SSH key pair is a set of private/public keys used in securing network communication. These keys are normally required for passwordless SSH login to a remote host running SSH daemon (sshd). Here is how you would generate a pair of RSA keys:
$ ssh-keygen -t rsa
Generating public/private rsa key pair.
Enter file in which to save the key (/home/nirbhay/.ssh/id_rsa):
Enter passphrase (empty for no passphrase):
Enter same passphrase again:
Your identification has been saved in /home/nirbhay/.ssh/id_rsa.
Your public key has been saved in /home/nirbhay/.ssh/id_rsa.pub.
The key fingerprint is:
The key's randomart image is:
+--[ RSA 2048]----+
| .. |
| .. |
| .o o |
| .o. = . |
| ...o |
$ ls ~/.ssh/
Now that we have the private/public key files, all you need to do is copy/append the public key (id_rsa.pub) contents to the remote machine’s ~/.ssh/authorized_keys (600) file. DO NOT share the “private key”.
Note: On debian-based distributions, ssh-keygen is provided by openssh-client package.
** The (self-signed) SSL certificate generated by the procedure mentioned in this article should be used for testing purpose only **
Generating an SSL certificate is very simple. All you need is openssl package installed on your system. A key point to note here is that SSL certificates contain public key, which is always generated in pair with a private key. Here is the step-by-step procedure to generate one:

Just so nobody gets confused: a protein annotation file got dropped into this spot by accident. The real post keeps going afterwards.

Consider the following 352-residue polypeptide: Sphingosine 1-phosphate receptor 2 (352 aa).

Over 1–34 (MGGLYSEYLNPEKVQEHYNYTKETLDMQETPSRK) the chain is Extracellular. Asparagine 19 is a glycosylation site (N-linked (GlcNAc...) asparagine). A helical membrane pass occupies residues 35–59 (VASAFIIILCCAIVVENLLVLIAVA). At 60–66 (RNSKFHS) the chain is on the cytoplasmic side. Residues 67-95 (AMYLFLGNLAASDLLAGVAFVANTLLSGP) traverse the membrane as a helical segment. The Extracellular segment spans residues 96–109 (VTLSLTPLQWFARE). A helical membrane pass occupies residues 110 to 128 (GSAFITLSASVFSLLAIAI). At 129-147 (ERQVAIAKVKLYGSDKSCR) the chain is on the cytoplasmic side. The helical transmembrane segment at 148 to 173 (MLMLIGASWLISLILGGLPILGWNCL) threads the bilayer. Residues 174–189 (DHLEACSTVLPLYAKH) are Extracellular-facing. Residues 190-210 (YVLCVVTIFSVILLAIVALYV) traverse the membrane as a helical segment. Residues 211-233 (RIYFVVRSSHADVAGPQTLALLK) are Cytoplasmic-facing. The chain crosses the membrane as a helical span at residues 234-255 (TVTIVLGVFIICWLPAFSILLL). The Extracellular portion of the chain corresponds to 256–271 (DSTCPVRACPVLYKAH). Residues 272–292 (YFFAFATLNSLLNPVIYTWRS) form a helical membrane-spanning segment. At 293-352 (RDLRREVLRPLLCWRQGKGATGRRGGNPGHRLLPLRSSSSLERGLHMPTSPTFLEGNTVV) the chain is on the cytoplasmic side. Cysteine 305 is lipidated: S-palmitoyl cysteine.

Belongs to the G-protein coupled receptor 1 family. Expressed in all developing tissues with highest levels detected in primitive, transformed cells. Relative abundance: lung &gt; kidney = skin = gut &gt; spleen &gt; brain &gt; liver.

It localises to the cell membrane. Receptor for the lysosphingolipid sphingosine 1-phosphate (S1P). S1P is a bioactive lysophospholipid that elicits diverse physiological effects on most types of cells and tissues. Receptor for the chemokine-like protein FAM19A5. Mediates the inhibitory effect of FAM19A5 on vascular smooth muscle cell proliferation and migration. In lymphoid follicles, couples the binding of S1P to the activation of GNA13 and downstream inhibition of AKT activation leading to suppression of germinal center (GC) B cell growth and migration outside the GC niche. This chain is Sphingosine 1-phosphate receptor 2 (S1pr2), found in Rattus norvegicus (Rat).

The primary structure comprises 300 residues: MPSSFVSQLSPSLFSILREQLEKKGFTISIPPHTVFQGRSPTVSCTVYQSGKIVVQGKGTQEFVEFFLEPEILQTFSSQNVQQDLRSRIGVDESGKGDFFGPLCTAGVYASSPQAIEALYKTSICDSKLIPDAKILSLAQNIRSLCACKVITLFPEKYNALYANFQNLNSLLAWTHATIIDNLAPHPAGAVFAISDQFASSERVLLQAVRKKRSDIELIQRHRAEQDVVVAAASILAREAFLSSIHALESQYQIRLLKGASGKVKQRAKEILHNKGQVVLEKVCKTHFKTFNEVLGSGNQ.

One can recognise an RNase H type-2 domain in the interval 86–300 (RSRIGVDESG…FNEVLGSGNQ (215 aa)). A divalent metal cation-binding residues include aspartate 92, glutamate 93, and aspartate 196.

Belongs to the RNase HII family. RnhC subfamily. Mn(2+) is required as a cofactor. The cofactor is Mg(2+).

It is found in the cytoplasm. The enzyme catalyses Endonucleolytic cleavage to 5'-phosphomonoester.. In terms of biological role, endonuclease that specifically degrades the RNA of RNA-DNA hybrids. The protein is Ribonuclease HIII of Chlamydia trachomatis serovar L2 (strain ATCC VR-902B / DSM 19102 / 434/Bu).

Lets first generate a 2048-bit RSA private key.
openssl genrsa -out privkey.pem 2048
$ openssl genrsa -out privkey.pem 2048
Generating RSA private key, 2048 bit long modulus
unable to write 'random state'
e is 65537 (0x10001)
So, we have the private key in place. This will be used to generate the certificate.
If “unable to write ‘random state'” bothers you, then check this out for a possible solution: http://stackoverflow.com/a/94458
The self-signed certificate
A certificate can now be generated using the following command.
openssl req -new -x509 -key privkey.pem -out cacert.pem -days 1095
$ openssl req -new -x509 -key privkey.pem -out cacert.pem -days 1095
You are about to be asked to enter information that will be incorporated
into your certificate request.
What you are about to enter is what is called a Distinguished Name or a DN.
There are quite a few fields but you can leave some blank
For some fields there will be a default value,
If you enter '.', the field will be left blank.
Country Name (2 letter code) [AU]:XX
State or Province Name (full name) [Some-State]:XX
Locality Name (eg, city) :XX
Organization Name (eg, company) [Internet Widgits Pty Ltd]:XX
Organizational Unit Name (eg, section) :XX
Common Name (e.g. server FQDN or YOUR name) :XX
Email Address :XX
These files can easily be tested by starting a test SSL/TLS server (s_server(1) and connecting to it using a client (s_client(1)).
$ openssl s_server -port <port> -cert /path/to/cacert.pem -key /path/to/privkey.pem
$ openssl s_client -host <server-host> -port <server-port> -key /path/to/privkey.pem
Reference : https://www.openssl.org/docs/HOWTO/